Another day on the Tour. One day doesn’t stand alone. Visitors for a two day event might drop by again to buy after comparison shopping. See yesterday’s post for day one.
At least I slept better, ah but one of the first thoughts was to place one sign at a key intersection. I drove around last night and saw one place where Tour-ists might get confused. Must make yet another sign.
But first, don’t forget the basics. Time for a run. Sitting around yesterday left me with wicked leg cramps. I’m going to move more today.
Sign shifted. I started with four. I’m using six. I think I need one or two more. The signs work better than online navigators in this neighborhood. One web site direction finder drives people across a bridge that no longer exists. Signs are good.
Wondering if one of the artists from yesterday will drop off a stack of brochures for the Art Trail. A stack of brochures for the Open Studio Tour while on the Tour may not as be as effective as cross-promotions. Hmm.
Lesson learned. Don’t put out the sign on the street and make sure I lock the doors so I can take a shower without worrying about someone walking in early.
Shower completed. Put clothes on then unlock the front door – a critical sequence that shouldn’t be reversed.
Time to put out the sign. I wonder if the neighbors know that the tour is free? There’s nothing on the sign to suggest it, and they may not read the local paper, especially the weekenders and the ones who only read The New York Times.
Ah, those leg cramps just happen to be where my thigh runs out of kitchen stool support. Sitting to the side as people look at my photos is more sedentary and less ergonomic than usual for me. Coincidence? I don’t think so. My body rebelled.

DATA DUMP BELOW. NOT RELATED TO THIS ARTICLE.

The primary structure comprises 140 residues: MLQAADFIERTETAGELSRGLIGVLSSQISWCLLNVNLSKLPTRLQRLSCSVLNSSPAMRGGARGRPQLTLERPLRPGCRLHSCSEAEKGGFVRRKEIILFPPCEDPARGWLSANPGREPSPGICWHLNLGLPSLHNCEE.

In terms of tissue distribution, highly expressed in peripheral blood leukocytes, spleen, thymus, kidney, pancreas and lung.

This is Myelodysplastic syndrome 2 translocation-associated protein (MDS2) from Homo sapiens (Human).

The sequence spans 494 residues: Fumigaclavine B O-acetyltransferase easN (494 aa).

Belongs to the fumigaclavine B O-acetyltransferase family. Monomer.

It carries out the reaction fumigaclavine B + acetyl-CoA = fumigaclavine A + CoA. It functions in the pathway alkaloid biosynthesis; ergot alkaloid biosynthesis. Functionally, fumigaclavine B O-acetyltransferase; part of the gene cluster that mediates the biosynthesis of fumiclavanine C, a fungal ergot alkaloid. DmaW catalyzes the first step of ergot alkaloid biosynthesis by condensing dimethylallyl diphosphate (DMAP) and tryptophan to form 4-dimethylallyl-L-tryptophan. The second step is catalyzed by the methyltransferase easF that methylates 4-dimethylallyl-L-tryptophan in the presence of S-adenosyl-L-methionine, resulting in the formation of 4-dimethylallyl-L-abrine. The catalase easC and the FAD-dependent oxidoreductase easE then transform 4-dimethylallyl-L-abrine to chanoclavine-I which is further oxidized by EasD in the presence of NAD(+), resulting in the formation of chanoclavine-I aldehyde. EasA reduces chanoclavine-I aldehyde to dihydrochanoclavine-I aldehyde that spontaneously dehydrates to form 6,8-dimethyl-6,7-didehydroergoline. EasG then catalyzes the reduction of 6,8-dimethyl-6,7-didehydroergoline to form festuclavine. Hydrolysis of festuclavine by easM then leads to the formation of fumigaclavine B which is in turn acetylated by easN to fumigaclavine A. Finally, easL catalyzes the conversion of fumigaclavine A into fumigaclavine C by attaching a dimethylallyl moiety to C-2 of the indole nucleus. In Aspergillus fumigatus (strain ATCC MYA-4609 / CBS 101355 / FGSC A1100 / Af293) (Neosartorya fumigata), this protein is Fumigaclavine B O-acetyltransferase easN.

I just clipped a brochure to the sign with “Free Admission” Sharpied to the front cover. I’ll see if anyone notices.
No early birds. The last time I did this Sunday was quieter than Saturday. Stay tuned.
Clouds thickening. Yesterday had sunshine in the afternoon and clear air out to the Olympics for a great view of fresh snow on the mountains. There’s a 20% chance of rain, and sprinkles are already on the radar.
Switch the music from torch songs and crooners to acoustic instrumentals.
Neighbors and their friends walked up this morning because they didn’t get here in time last night. Two satins sold, but I don’t take credit cards so they’ll just mail me the check. They travel the tours. Sounds like the Camano Studio Tour is a good one too.
2 very enthusiastic patrons who may be back.
3 a trio
2 with more stories about how to bicycle across the continent – at 70.
sold one copy of Twelve Months at Cultus Bay
Sitting and leg cramps have been moot. It’s almost noon and this is the first time in over an hour with no one here but me. Food. Must eat. Fluids haven’t been an issue. A mug of tea is a handy prop. Hmm, a dollop of logic suggests that if tea has gone in, something must go out. Quick, and hope no one drops by for a few minutes.
2 neighbors visit while I eat a brownie for dessert, again.
4 from Vancouver (including one precocious child who found a ski pole and tried using the picture window as a drum), love the twelve month concept, intrigued with the satins for their own project.
1 getting away from the garden. She’s a photographer too, but won’t pursue it until she’s retired. In the meantime she’s living a frugal lifestyle. I’m a fan of that (so says the Board Secretary of The New Road Map Foundation which advocates for personal financial literacy and independence.)
Quick catch up on phone calls during a lull.
Oo. Blue sky. Come on blue.
Thirty minutes without a visitor had me wondering. How easily that sets in.
2 mainlanders who want to move here, soI pitched them the idea of buying here now.
3 = 2 tourists with one local guide.
1 solo visitor who is in a odd mood because a golfing companion collapsed on the course earlier in the day. Reality happens. She took a card and will check out the online galleries.